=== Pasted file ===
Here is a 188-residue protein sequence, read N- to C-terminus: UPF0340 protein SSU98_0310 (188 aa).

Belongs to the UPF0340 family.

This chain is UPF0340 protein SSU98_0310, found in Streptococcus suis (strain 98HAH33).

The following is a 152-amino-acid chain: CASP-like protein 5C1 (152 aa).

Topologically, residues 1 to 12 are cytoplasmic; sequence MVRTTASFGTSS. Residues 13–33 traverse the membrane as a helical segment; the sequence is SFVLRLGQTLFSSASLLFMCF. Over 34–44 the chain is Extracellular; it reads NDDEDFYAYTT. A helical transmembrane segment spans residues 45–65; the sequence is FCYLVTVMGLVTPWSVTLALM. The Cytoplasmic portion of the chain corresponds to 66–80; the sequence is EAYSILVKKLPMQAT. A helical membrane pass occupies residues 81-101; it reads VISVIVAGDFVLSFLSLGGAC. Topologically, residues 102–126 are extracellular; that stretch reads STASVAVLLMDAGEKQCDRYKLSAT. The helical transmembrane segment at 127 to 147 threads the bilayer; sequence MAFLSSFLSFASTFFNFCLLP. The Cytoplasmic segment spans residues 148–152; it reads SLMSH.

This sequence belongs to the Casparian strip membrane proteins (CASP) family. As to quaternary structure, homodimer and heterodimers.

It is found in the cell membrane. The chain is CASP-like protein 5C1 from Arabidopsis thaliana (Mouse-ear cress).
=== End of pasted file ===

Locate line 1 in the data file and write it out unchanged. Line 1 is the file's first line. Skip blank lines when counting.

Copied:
Here is a 188-residue protein sequence, read N- to C-terminus: UPF0340 protein SSU98_0310 (188 aa).